Today, the EU is to mark the symbolic date when former French prime minister Robert Schuman put forward his ideas on a united Europe to bring lasting peace and prosperity to our continent. The core of Schuman’s vision was to build Europe not by a single decision or a single design, but step by step by pooling sovereignty and building solidarity through concrete common projects. And that is what has happened.
It is a testament to Schuman’s vision and that of others that this family of democratic countries has grown in size and scope. From the original six to 27 European countries today, spreading democracy, the rule of law and respect for human rights to more than 500 million European citizens. What started off as a coal and steel community and then turned into a broader economic club has since turned into an outward-looking union with a growing role and reach, acting as a force for good in our neighborhood and globally.
The ambition to build a credible EU foreign policy received a major boost with the launch of the European External Action Service (EEAS) on Jan. 1 this year. The EEAS will act as a single platform to project European values and interests around the world. And it will act as a one-stop shop for our partners around the world.
For the first time, we are able to bring together all the tools that the EU has: diplomacy, political engagement, development assistance, humanitarian aid, economic cooperation, and civil and military crisis management. We are already putting this increased capability to good use as we face the challenges and opportunities of current developments in Northern Africa.
The aim in all this is to forge a better, more coherent common EU foreign policy. Developing European answers to complex global problems, working with our partners around the world, this is something I know countries have long asked for — and that we can now deliver.
The message from Europe to our friends around the world is clear: We want to work together to tackle some of the biggest challenges we all face. And with the EEAS in place we will be a better, more capable partner.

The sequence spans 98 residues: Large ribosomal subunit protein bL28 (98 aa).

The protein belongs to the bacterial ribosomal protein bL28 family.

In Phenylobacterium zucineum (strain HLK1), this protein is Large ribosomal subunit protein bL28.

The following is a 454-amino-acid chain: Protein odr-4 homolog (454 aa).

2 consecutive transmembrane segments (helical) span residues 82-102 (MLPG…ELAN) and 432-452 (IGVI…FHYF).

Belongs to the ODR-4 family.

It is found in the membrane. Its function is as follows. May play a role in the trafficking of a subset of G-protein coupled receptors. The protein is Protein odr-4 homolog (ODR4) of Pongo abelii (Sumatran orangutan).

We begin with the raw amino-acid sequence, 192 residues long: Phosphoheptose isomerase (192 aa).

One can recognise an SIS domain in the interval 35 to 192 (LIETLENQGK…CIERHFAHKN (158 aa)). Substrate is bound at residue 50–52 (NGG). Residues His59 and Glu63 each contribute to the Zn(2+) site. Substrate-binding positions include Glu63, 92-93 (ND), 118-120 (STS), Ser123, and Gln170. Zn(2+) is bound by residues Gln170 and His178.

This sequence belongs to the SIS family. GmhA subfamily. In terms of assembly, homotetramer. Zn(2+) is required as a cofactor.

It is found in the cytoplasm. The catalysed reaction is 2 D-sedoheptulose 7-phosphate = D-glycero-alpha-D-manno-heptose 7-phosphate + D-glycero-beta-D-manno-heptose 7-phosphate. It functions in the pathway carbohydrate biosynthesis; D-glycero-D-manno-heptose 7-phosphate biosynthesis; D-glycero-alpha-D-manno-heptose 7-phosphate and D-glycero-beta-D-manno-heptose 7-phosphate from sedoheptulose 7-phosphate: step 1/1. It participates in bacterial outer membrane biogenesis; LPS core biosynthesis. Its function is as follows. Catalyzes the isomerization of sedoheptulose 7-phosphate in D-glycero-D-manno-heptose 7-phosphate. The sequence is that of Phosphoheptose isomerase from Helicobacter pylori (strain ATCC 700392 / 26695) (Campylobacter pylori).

We remain the biggest donor and the largest trading power in the world, but we are doing much more, and we are doing it together. We are supporting democratic reforms in Egypt and Tunisia, working with the international community on the future of a post-Muammar Qaddafi Libya and applying maximum pressure on repressive regimes in countries like Syria to force change. We are fighting piracy off the coast of Somalia and helping rebuild Haiti following the devastating earthquake. We are mediating between Serbia and Kosovo for a lasting peace in the Western Balkans, and leading negotiations with Iran on their nuclear program.
Our 130 EU Delegations around the world are trusted partners for their host countries on all aspects of EU policy, from foreign and security policy to energy and climate change.
On Europe Day, the EU takes the opportunity to remember where it came from. But above all, it can look at how far it has come. The EEAS embodies a united and strong continent. It is there to ensure security and stability for European citizens and to help spread the same throughout the world.
Catherine Ashton is high representative of the EU for foreign affairs and security policy, and vice president of the European Commission.
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